Yeah, well a set-oriented method is a great goal, so do not shift away from that.
But ASE is also a transaction engine, therefore additionally you have to be aware of transactions and transaction requirements and consequences. If you have 1000 rows, you have to decide on what your transaction is before you execute: is it 500 or 1000 ? "1000 if it works, and 500 if it fails" is not a transaction. The whole idea is the transaction must be Atomic (either the whole thing succeeds xor the whole thing fails). Updating 1000 rows (or 1,000,000) is not a transaction for many reasons, just one of which is exactly the problem you have described. Autocommit (Chained) is deleterious to transaction handling.
Third, each error has a Severity Level. Lower Severity Levels allow the code to continue; higher Severity Levels stop the code and the xact, automatically rollback the xact (and other Severity Levels do not) and allow error handling; highest levels entirely blow the batch  away (no error handling will catch it).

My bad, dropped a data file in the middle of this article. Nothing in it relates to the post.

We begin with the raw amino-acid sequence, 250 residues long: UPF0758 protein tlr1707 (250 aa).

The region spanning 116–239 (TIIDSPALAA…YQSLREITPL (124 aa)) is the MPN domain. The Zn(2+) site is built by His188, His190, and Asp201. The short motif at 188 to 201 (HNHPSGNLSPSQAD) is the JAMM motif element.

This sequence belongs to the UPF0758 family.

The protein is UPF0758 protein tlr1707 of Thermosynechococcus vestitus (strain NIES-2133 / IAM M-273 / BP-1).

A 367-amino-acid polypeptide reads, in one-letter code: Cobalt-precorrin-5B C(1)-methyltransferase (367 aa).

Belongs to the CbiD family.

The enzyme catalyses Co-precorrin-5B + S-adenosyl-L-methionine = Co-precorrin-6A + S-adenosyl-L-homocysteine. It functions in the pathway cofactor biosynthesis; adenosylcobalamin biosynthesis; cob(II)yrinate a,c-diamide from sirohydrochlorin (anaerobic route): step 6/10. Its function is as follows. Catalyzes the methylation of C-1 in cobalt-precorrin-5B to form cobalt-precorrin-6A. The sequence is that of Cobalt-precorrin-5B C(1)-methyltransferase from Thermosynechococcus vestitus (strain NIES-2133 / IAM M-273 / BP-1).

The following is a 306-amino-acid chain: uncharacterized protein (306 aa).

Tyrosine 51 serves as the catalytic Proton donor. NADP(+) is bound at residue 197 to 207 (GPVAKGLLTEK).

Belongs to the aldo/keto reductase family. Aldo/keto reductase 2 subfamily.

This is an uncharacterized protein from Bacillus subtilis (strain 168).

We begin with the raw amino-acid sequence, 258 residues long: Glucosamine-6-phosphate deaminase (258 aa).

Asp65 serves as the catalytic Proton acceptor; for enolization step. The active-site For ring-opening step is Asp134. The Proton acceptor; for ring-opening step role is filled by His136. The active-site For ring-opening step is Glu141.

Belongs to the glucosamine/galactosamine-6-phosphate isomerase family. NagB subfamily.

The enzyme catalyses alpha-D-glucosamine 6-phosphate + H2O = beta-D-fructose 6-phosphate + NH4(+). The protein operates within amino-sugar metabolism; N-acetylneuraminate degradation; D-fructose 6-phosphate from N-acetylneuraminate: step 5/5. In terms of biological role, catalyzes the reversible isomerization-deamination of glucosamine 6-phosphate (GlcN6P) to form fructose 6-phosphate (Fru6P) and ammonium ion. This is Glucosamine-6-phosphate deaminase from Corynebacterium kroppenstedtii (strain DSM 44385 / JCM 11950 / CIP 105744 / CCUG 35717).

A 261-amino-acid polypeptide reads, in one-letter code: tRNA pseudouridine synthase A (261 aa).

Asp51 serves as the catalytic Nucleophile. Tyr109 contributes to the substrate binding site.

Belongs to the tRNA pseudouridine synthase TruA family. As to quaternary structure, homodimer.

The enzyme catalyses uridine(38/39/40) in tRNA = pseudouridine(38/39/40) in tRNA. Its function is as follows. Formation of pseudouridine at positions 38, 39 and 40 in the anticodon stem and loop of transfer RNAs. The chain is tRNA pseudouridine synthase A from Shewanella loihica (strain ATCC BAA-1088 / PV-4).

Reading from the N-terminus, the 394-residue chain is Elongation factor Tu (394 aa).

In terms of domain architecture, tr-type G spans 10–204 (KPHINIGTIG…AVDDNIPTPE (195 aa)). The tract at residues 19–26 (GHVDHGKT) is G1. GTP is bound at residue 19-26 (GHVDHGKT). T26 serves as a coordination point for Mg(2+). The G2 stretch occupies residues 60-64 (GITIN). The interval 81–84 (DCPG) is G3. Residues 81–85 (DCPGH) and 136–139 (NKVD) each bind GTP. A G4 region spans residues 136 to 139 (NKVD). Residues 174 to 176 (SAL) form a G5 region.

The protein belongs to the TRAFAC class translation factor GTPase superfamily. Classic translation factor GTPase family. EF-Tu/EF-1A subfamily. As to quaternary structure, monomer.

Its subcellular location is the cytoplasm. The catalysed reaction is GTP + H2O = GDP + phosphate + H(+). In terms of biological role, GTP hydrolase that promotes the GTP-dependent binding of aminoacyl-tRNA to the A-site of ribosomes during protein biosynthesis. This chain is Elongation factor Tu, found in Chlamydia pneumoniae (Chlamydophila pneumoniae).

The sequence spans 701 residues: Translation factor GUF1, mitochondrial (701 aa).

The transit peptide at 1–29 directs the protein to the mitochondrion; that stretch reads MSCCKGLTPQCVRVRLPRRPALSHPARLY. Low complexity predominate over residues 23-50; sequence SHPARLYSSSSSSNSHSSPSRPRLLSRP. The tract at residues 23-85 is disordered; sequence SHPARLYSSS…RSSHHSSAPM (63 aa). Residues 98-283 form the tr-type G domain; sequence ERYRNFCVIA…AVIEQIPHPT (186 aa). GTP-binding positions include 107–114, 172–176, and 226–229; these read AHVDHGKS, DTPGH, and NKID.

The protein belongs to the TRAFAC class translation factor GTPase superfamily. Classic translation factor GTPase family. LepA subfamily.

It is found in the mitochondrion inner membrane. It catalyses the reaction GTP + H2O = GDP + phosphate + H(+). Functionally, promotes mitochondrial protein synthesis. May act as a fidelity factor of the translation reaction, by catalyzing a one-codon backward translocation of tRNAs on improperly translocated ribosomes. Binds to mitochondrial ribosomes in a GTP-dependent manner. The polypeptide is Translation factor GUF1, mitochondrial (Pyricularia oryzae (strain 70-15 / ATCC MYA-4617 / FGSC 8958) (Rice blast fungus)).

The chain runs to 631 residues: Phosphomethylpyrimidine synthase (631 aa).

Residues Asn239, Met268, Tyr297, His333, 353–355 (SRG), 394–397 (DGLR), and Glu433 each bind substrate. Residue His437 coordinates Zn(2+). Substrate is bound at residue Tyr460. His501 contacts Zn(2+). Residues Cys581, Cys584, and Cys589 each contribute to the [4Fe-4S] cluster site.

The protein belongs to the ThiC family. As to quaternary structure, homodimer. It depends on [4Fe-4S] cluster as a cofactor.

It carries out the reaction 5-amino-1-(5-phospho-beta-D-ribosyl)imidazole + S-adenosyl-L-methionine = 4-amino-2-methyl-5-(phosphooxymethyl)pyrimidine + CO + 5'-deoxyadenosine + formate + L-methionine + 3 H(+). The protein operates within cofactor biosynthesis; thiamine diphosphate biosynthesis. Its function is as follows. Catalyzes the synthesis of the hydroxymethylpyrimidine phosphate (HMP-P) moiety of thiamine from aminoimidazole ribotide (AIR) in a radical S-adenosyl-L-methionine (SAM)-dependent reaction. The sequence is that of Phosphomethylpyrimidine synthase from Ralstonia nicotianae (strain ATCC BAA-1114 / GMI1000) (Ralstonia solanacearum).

The solution looks like this. Decide on your actual, real, transaction size, let's say it is 10. This construct keeps the transactions small, and provides a method of breaking up large batches of insert/update/delete into manageable units:
SET ROWCOUNT 10
WHILE (1 = 1)
UPDATE tab_a SET
salary = salary * 1.5
WHERE salary != salary * 1.5
SET @err = @@ERROR,
@rows = @@ROWCOUNT
IF @err != 0
PRINT "Update failed with error %1!"
IF @err = 0 AND @rows = 0
SET ROWCOUNT 10
1 Of course you need to add full error checking, I have given you the basics.
2 If the update was based on a Key (rather than on non-key columns such as "salary != salary * 1.5), the code is more flexible and restartable. Eg. remove the BREAK, it will process 990 rows; that is, only the transaction with the error gets rolled back. Without a Key-based update, you cannot restart after the N+1 or N+transaction_size row.
2.1 If your transaction size is 1, then you will get 999 hits and fail on just the row that encounters an error.
3 A "batch" as per the manuals, is all code between two "go" statements.